Michelle Lukes is one of the most talented actresses I know. Whether saving the world during Cinemax’s Strike Back, or showing off a different side on the big screen, there’s nothing that she can’t do and do well, in addition to being a wonderful human being off-screen.
We spoke recently about what she’s been up to, how she’s portrayed Edie in various incarnations of All the Way to the Top, and what she took away from being part of this skewering of the Hollywood struggle. Catch up with Michelle in our interview and be sure to check her out in All the Way to the Top!
Brittany Frederick: You’ve been busy in the years since leaving Strike Back. Catch me up on what you’ve been doing recently.
Michelle Lukes: I’ve had a finger in a variety of pies, until COVID-19 hit, obviously. A feature I was in called Go Back to China premiered at SXSW before going on to have a theatrical release. Another feature I was a part of called Samir, which was funded by Warner Bros., did the festival circuit last year.
I’ve been lucky enough to play some really exciting characters in the gaming world which I can’t talk about, so don’t ask me! Most recently I did an episode of MacGyver for CBS which was so fun! It was just such a positive experience and reminded me exactly why I love this job so much. Plus, I got to work with the brilliant Sebastian Roché who is just gold.
BF: Which brings us to All the Way to the Top. The web series is not the first time you’ve played Edie; can you explain your history with the character?
ML: I’ve played Edie several times before this web series came to fruition, in All the Way to the Top‘s various incarnations. She’s been English and American, and I’ve played at her at readings, on screen and on stage. We’re friends now.
BF: What was it about the project that you loved so much to stay associated with it for this long?
ML: Working on this project was challenging and required me to step out of my comfort zone, which I’m not mad at. (laughs) I think it’s a good exercise once in a while! In any profession, when we push ourselves, it facilitates growth. And as an actor, trying new things helps you get really clear about your brand and where you see yourself in the world.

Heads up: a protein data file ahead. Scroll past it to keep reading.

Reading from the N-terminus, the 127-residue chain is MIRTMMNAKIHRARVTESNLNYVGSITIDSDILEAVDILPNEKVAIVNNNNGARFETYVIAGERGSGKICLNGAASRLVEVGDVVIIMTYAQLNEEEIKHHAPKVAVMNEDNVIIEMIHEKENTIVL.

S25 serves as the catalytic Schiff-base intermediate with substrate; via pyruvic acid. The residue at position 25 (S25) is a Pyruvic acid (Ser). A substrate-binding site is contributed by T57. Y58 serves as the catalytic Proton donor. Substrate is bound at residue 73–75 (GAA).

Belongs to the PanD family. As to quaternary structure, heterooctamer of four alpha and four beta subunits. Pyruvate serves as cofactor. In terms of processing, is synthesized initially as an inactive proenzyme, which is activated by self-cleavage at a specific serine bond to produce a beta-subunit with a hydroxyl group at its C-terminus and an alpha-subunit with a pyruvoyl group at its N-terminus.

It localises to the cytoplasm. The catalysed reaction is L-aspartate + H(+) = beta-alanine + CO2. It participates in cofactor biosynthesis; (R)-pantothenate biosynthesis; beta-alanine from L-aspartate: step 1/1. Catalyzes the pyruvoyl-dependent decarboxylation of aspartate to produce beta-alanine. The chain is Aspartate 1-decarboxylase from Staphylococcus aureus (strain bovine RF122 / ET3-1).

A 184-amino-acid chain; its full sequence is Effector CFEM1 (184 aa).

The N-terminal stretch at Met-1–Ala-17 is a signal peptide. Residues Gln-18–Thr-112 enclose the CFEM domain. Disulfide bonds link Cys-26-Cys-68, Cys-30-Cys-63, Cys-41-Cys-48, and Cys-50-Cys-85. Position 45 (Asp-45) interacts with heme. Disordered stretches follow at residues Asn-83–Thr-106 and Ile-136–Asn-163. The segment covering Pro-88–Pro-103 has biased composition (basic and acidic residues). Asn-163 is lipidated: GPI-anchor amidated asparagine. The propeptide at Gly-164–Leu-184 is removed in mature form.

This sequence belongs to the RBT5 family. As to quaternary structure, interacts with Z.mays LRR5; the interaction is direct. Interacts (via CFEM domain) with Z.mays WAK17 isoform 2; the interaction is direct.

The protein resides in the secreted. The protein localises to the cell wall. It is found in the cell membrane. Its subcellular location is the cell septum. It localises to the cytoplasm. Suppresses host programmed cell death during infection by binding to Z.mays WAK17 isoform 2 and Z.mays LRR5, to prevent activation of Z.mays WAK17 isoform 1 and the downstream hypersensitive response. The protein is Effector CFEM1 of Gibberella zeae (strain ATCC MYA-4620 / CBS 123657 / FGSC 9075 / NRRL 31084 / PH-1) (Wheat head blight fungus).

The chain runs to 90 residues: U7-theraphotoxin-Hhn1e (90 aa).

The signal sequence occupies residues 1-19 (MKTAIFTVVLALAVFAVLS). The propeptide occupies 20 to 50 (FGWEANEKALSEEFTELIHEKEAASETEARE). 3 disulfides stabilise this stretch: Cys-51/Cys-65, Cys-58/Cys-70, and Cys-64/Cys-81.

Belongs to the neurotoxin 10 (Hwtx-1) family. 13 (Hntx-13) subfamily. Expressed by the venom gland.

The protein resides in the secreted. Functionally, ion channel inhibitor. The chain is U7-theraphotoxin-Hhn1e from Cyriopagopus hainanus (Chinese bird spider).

BF: Comedy is a whole different lane from the dramatic work that you’re known for. Do you find it as challenging as drama?
ML: Being funny is something that comes quite naturally to me in my personal life, but being funny on television is a whole different ball game. The two are not mutually exclusive, and it’s actually quite technical, if you can believe that. You know there are a multitude of classes you can sign up for here in Los Angeles where they “teach” you how to be funny? True story.
Anyway, whatever the genre, there’s always a danger of overthinking things, but comedy being such an elusive skill is so relentlessly drummed into us by the industry that it’s hard not to.
BF: So did you learn anything from All the Way to the Top that helped you grow as a comedic actress? Or anything else that you’re going to take away from the series as a whole?
ML: All the Way to the Top was a great masterclass for me. I wish I could go back and have a do-over now that I’ve watched it back, and seen what works and what absolutely doesn’t! Ah, the luxury of time. And hindsight. It would be amazing if the show went to series – with me in it of course – and I got the chance to play Edie over an extended period of time. That’s when the magic happens.
The biggest lesson for me was how much legwork and self promotion is required when you’re creating and funding your own project. I have to admit I’ve always struggled with this aspect of the business, and find selling anything deeply uncomfortable. I’m definitely happier as the sheep and not the shepherd! Having said that, the experience was a valuable lesson in so many ways, and ultimately reaffirmed the fact that I’m probably not meant to be a producer anytime soon.